Participate in Research

Researchers are constantly looking for ways of preventing the disease, treatments to improve quality of life for people living with the disease and ultimately finding a cure to eradicate the disease.

Click here for a list of questions to ask when you are considering participation in a clinical study.

Below are current research studies looking for participants:


The Dementia Sibling Study: Brothers and Sisters Sharing Caregiving Responsibilities

Group of happy elderly men laughing and talkingOccupational Therapy students from the University of Toronto Masters program are conducting a study about the experiences of adult children who are caring for their parent with dementia.
The study explores how caregiving responsibilities are shared between adult daughters and sons. Researchers hope to gain a better understanding of the needs of family caregivers.

Participants will be asked to participate in a telephone interview that will take approximately 60- 90 minutes. During the interview a research student will ask the participant about their experiences with providing care and assistance throughout the disease progression. Each interview will be audio recorded using a digital recorder. All information will be kept confidential.  Identifiable information will be concealed and salient details about participants will be removed. All participants will be referred to using a pseudonym or number.

Click here to learn more about the study.


Are you living with someone with dementia?
Is your family member’s behaviour changing?

Research participant story photoIf you answered “yes” to these questions, you may want to consider participating in a study exploring how caregivers respond to and experience behavioural changes in the home.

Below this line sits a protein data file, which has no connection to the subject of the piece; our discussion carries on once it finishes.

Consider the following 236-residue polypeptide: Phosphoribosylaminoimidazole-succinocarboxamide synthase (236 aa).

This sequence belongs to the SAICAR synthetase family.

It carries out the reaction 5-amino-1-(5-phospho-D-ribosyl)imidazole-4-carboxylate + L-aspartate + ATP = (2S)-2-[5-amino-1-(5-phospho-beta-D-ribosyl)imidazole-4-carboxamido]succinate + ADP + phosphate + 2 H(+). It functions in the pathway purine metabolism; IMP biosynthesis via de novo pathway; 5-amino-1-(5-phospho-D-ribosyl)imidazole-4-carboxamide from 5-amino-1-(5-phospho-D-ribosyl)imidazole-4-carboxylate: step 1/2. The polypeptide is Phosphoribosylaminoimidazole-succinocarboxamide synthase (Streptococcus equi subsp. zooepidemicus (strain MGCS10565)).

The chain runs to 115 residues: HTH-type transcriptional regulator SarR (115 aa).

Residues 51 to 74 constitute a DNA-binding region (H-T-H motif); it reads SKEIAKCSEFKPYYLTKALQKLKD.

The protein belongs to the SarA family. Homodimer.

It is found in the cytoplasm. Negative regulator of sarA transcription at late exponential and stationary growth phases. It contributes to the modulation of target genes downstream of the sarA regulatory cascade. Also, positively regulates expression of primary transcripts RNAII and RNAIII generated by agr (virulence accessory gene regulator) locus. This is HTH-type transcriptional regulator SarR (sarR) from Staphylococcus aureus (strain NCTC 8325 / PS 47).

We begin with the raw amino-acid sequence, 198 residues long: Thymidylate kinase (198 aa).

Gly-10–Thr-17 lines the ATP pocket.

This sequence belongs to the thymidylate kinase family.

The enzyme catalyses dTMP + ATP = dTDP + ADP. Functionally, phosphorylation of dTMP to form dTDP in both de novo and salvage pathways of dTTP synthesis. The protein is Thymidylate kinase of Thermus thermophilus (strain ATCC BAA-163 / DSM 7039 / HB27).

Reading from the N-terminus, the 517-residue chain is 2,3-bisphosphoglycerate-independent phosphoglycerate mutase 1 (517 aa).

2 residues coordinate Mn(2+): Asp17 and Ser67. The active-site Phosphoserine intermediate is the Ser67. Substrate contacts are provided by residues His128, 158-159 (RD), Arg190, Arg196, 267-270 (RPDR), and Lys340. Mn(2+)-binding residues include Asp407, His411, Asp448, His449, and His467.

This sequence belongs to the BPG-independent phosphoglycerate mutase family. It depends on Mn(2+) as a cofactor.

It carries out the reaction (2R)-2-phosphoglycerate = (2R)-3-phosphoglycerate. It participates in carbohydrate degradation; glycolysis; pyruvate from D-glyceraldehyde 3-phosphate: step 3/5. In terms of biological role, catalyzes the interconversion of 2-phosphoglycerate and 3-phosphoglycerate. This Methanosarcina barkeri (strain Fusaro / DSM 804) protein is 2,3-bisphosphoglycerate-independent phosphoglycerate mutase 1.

Participation is voluntary and confidential. It involves two short interviews and six weekly diary entries. Your family member does not need to have an official diagnosis of dementia or cognitive impairment to be eligible for inclusion.

The study team consists of researchers from the University of Manitoba, Brandon University and Carlton University. To participate or for more information, contact Dr. Rachel Herron at or 204-727-9771.

Click here for a full description of the study.



The largest clinical trial on Alzheimer’s treatment with rTMS

Do you have a beloved family member or know someone with probable Alzheimer’s? If yes, you may wish to enroll him/her into this treatment clinical trial.

This study, approved by the University of Manitoba Biomedical Research Ethics Board, uses a novel technology, called repetitive Transcranial Magnetic Stimulation (rTMS) that is a non-invasive procedure with minimal side-effects.

Click here to learn more about the study and its protocol.

If interested, please contact: or call: 204-478-6163



Do You Work and Help Care for a Relative with Dementia?
Please Consider Participating in this Study

Research-work and care 3x3This study is seeking participants from Portage La Prairie, Steinbach, Winkler and surrounding rural areas.

We would like to hear your story about your dual role as an employee and caregiver. Your time commitment to this interview is 45-60 minutes.

You may also choose to participate in an eight-week program which includes two-hour group sessions of education, problem solving techniques and information about dementia and community resources. You may also participate in a focus group to share your thoughts about the program. Your time commitment to this focus group is 75-90 minutes.